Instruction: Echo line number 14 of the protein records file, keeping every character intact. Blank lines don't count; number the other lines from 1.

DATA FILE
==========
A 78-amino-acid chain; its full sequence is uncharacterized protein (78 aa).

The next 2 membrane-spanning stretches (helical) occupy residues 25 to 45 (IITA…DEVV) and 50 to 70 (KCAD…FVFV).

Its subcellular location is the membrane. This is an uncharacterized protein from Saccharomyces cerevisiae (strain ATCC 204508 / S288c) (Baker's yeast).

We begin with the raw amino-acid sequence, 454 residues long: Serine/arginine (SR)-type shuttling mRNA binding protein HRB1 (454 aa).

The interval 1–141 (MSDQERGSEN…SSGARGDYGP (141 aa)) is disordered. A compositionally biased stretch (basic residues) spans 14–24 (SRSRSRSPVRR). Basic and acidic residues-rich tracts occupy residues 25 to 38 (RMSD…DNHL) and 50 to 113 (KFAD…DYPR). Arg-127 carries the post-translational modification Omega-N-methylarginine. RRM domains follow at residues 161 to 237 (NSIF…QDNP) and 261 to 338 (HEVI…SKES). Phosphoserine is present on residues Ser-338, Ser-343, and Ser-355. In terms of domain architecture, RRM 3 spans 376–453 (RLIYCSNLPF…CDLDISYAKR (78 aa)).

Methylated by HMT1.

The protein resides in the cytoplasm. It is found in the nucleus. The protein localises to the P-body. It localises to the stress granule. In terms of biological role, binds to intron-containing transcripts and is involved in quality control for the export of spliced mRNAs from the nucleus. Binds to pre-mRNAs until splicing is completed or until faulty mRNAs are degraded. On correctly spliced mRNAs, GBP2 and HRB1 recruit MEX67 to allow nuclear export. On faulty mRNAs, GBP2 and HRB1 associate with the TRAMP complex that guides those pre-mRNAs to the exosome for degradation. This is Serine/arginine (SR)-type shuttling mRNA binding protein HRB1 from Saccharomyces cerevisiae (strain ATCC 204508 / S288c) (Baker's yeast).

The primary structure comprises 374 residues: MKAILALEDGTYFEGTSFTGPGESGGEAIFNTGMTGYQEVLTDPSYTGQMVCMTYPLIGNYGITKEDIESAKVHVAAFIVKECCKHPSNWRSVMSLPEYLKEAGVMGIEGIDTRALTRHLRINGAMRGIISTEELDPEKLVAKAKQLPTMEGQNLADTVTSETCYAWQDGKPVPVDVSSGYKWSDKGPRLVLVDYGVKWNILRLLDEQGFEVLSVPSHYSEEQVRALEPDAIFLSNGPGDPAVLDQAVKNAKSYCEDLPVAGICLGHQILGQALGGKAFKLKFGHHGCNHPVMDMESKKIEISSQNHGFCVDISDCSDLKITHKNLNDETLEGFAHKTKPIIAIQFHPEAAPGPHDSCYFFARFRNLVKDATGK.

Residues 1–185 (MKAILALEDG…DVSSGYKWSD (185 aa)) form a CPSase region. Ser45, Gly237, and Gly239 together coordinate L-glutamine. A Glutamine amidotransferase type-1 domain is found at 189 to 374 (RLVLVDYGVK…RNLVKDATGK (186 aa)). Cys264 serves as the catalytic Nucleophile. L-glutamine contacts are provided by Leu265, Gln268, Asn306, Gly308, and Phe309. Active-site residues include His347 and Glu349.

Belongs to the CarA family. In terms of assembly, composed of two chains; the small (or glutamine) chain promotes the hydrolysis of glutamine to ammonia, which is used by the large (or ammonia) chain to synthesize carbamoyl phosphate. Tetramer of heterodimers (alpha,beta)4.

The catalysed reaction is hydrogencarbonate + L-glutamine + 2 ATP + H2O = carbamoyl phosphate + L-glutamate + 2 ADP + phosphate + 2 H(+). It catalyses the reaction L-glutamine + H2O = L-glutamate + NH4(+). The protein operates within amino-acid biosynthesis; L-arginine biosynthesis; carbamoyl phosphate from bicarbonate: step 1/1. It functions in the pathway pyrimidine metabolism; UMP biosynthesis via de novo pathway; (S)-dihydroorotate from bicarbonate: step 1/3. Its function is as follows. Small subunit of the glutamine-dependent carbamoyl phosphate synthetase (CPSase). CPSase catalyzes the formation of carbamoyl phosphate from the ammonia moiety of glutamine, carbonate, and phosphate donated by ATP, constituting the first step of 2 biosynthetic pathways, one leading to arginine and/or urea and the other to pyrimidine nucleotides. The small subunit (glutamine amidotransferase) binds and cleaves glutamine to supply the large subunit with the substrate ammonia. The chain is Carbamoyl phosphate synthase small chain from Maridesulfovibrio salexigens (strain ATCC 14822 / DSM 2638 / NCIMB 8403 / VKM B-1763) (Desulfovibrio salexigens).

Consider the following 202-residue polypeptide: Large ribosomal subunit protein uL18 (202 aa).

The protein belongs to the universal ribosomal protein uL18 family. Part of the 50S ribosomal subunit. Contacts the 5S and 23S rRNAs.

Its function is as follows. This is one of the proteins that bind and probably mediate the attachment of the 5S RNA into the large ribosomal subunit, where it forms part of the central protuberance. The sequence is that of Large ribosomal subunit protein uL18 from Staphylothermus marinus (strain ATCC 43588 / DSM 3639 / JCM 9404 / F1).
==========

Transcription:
Its function is as follows. This is one of the proteins that bind and probably mediate the attachment of the 5S RNA into the large ribosomal subunit, where it forms part of the central protuberance. The sequence is that of Large ribosomal subunit protein uL18 from Staphylothermus marinus (strain ATCC 43588 / DSM 3639 / JCM 9404 / F1).